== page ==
37. 61. Evaluating blogs <ul><li>Who is the blogger? </li></ul><ul><li>What sorts of materials is the blogger reading or citing? </li></ul><ul><li>Does this blogger have influence? Is the blog well-established? Who and how many people link to the blog? Who is commenting? Does this blog appear to be part of a community? Tools like Technorati and Blogpulse can help learners assess the influence of a blog. </li></ul><ul><li>Is this content covered in depth? With authority? </li></ul><ul><li>How sophisticated is language / spelling? </li></ul><ul><li>Is this blog alive? It there a substantial archive? How current are posts? </li></ul><ul><li>At what point in a story’s lifetime did a post appear? </li></ul><ul><li>Is the site upfront about its bias? </li></ul><ul><li>If the blogger is not a traditional “expert,” is this a first-hand view that would also be valuable for research? Is it a unique perspective? </li></ul>
  38. 66. Annette Lamb Knowledge Quest, Nov/Dec 2007
  39. 67.
  40. 69. David Warlick’s Son of Citation Machine
  41. 70. Blogging etiquette? <ul><li>Bloggers should: </li></ul><ul><ul><ul><li>credit their sources, </li></ul></ul></ul><ul><ul><ul><li>check their facts, </li></ul></ul></ul><ul><ul><ul><li>admit when they discover they have made a mistake, </li></ul></ul></ul><ul><ul><ul><li>avoid harming others, </li></ul></ul></ul><ul><ul><ul><li>disclose their biases </li></ul></ul></ul>
  42. 71. Social responsibility & wikis? <ul><li>Class-generated guidelines for negotiating content </li></ul><ul><li>Using discussion to explain rationale? </li></ul><ul><li>About page serving as charter for behavior, trust, accountability, and contribution. </li></ul><ul><li>Even in an open authorship environment, participants should see both their freedoms and responsibilities to the community. </li></ul>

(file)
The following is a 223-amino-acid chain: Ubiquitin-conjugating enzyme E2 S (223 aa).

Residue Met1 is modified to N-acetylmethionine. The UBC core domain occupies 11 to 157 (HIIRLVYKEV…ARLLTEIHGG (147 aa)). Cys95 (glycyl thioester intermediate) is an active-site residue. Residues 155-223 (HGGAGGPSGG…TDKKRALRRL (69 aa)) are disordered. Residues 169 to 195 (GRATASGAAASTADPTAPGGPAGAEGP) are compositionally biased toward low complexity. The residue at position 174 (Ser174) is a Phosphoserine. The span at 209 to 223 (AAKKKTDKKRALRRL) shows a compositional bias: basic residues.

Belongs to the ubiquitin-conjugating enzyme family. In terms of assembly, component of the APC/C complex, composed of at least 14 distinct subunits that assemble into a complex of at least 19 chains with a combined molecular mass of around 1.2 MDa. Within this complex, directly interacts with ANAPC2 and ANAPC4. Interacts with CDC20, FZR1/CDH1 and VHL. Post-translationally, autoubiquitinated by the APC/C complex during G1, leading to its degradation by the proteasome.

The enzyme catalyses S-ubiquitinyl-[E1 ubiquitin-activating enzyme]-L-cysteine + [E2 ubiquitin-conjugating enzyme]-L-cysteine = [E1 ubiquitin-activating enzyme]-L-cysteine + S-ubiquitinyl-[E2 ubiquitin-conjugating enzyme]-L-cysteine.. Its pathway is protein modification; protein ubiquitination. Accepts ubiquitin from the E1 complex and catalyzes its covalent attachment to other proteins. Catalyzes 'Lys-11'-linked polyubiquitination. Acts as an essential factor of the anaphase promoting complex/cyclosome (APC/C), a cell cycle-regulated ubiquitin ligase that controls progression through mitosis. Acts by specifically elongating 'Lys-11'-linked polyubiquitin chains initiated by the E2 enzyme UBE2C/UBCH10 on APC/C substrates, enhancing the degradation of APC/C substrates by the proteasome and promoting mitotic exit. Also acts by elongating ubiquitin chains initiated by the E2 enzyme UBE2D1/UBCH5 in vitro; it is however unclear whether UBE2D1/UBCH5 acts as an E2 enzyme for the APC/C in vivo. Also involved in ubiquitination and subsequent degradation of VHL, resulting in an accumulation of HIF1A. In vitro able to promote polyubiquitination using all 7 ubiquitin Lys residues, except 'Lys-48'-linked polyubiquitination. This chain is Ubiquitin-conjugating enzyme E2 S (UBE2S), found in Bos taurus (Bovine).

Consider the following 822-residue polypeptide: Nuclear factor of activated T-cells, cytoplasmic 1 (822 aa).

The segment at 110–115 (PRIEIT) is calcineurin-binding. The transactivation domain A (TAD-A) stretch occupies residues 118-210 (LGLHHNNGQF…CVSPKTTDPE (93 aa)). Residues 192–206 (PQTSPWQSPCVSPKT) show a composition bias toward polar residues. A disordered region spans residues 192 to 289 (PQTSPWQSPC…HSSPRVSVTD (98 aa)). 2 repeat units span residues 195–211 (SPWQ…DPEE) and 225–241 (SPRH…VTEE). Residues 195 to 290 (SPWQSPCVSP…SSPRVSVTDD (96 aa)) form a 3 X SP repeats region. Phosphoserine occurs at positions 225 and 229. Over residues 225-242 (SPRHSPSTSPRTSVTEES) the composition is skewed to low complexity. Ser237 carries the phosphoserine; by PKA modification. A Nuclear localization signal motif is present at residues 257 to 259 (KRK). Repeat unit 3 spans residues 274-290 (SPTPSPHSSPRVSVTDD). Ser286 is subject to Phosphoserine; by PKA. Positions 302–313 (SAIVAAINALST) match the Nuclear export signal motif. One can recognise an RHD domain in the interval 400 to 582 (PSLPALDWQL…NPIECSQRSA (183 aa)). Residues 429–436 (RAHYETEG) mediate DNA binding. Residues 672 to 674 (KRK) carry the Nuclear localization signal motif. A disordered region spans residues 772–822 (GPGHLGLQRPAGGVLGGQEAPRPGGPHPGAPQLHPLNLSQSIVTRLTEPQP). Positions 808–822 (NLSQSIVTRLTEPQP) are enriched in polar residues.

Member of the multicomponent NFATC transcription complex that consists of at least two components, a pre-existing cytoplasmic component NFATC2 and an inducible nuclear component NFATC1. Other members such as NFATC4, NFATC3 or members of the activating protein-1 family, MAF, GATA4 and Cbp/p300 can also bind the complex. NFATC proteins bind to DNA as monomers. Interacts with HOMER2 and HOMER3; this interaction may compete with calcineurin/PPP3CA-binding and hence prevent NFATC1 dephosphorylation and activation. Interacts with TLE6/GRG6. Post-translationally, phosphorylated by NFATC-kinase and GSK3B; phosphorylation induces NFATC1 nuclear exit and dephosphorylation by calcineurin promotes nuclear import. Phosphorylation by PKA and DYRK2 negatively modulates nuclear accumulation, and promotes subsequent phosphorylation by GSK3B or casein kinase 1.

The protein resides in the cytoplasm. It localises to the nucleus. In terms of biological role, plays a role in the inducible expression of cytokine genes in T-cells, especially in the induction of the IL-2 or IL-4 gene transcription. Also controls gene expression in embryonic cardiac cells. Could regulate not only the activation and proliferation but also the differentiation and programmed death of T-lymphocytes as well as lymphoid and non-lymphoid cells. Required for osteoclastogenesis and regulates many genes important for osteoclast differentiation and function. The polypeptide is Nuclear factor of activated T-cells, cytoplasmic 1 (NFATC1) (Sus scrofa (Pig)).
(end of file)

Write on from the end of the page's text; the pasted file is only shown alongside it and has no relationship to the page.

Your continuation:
43. 72.
  44. 73. The problem with Gettysburg “ Ashokan Farewell” is the only modern composition on the Ken Burns soundtrack. The copyright for belongs to Jay Ungar. ©1983 by Swinging Door Music-BMI. “ The Bryan House.” Selected Civil War Photographs. American Memory Collection. <>.
  45. 75. Understanding the mix up, mash up world
  46. 76. Copyright / copyleft: Copyright options are expanding for creators. How do we guide learners to copyright-friendly options?
  47. 77.
  48. 79.
  49. 80.
  50. 81. American University Center for Social Media
  51. 82.
  52. 87. Hamlet: Revenge in Plain Language
  53. 88.
  54. 89. Blogging literature
  55. 92.
  56. 93.
  57. 98. Springfield Video Blog <ul><li> </li></ul>
  58. 99. Good Scent Of Mice and Men The Natural
  59. 100.
  60. 101. Rethinking PowerPoint
  61. 102.
  62. 103. Gettysburg Address PowerPoint
  63. 106.
  64. 109.
  65. 112.
  66. 113.
  67. 114.
  68. 115.
  69. 116.
  70. 117.
  71. 119. Banned Book Week Students as Moderators/Organizers <ul><li>Eli Lesser, Annenberg Center, Chris Crutcher, Sonia Sones </li></ul>
  72. 120. Book discussion with author <ul><li>8th graders moderated 6 schools with author George Harrar </li></ul><ul><ul><li>How do we appropriately introduce an author in one minute? </li></ul></ul><ul><ul><li>How do we create a frame for discussion from multiple sites? </li></ul></ul><ul><ul><li>What do we need to know about obsessive compulsive disorder to be able to discuss </li></ul></ul><ul><ul><li>the protagonist’s conflict? </li></ul></ul><ul><ul><li>How can we do it better next time? </li></ul></ul><ul><ul><li>Next year more cross-school discussions </li></ul></ul>About the learning:
  73. 121.
  74. 122.
  75. 123.
  76. 124. Voice of Vocab <ul><li>Today’s word is “protrude” </li></ul>
  77. 125. Podcasting vocabulary
  78. 126. <ul><li>PSA: “Parents” </li></ul>
  79. 128.
  80. 129.
  81. 130.
  82. 131.
  83. 133. Building podcasts from Salem
  84. 135. AP World History Review Wiki
  85. 137.
  86. 141.
  87. 142. What about . . .?
  88. 145. Hope is the Thing with Feathers Emily Dickinson &quot;Hope&quot; is the thing with feathers That perches in the soul And sings the tune without the words And never stops at all, And sweetest in the gale is heard; And sore must be the storm That could abash the little bird That kept so many warm. I've heard it in the chillest land And on the strangest sea, Yet never, in extremity, It asked a crumb of me.
  89. 146. hope
  90. 147. Rossetti, Dante Gabriel. “Pandora” 1878. Lady Lever Art Gallery. < /pandora.asp> .